Avista Electric Customers To See Drop In Bill? - Spokane, North Idaho News & Weather KHQ.com

Avista Electric Customers To See Drop In Bill?

OLYMPIA, Wash. - Customers of Avista Utilities will pay a little less for electricity and a little more for natural gas after three actions taken today by the Washington Utilities and Transportation Commission (UTC). New rates take effect Nov. 1.

The commission decision made on Avista's rate requests are separate from the general rate case filed by the company in May. The UTC is expected to make a final decision in that proceeding this winter.

Avista's electricity customers will see a decrease in their monthly bills due to an increase in federal power benefits passed through to the company's residential and small farm customers under the Bonneville Power Administration's (BPA) Residential Exchange Program. As a result, average residential customers using almost 1,000 kilowatt-hours of electricity a month will see their bills go down by more than 2.6 percent, or $2.08.

BPA, Avista and other private and public utilities recently settled a longstanding dispute over how the benefits are allocated. Under the settlement, Avista's residential and small-farm customers in Washington will receive about $9.2 million in benefits, up from the $3.9 million customers are currently receiving. The company makes no profit from changes to the BPA residential exchange.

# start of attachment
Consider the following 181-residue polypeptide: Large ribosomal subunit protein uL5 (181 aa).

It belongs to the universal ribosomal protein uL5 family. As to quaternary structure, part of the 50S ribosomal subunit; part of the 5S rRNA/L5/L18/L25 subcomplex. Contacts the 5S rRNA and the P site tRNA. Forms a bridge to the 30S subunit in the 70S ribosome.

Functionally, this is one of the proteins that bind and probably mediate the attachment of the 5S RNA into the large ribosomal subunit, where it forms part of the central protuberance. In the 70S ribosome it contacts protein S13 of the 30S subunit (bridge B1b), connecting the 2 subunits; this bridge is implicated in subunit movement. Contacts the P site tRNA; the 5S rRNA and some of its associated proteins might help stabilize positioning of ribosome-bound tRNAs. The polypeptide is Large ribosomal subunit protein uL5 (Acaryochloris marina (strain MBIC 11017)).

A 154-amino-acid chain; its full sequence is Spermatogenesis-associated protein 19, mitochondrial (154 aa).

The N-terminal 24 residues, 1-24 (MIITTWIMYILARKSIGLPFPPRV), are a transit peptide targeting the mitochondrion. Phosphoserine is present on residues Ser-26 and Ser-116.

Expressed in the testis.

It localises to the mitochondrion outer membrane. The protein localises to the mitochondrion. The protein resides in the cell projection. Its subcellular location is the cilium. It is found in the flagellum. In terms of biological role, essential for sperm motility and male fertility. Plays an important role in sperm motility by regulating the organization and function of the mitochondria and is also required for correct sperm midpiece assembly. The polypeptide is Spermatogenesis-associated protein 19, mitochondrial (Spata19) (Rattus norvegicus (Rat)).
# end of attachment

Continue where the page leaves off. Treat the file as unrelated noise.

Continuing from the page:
The UTC approved Avista's request to pass through the natural gas costs that will result in a slight increase in gas rates. The commission also agreed to a 17 cent-a-month decrease in natural gas rates due to load reductions from Avista's conservation program. The combined result to natural gas customers is a 55 cent-a-month increase for residential customers using 67 therms a month.

Natural gas companies are required to adjust rates periodically to reflect changes in wholesale prices. About two-thirds of an Avista customer's monthly bill is attributable to the cost of natural gas on which the company is not allowed to collect a profit.

The utility distributes natural gas to customers but does not produce its own fuel. About half of Washington's natural gas supplies come from the Canadian provinces of Alberta and British Columbia and the other half from Rocky Mountain production sites such as Wyoming.

Spokane-based Avista serves more than 234,000 electric and 147,000 natural gas customers, primarily in Eastern Washington.

The three-member commission is the state agency in charge of regulating the private, investor-owned electric and natural gas utilities in Washington. It is the commission's responsibility to ensure regulated companies provide safe and reliable service to customers at reasonable rates, while allowing them the opportunity to earn a fair profit.

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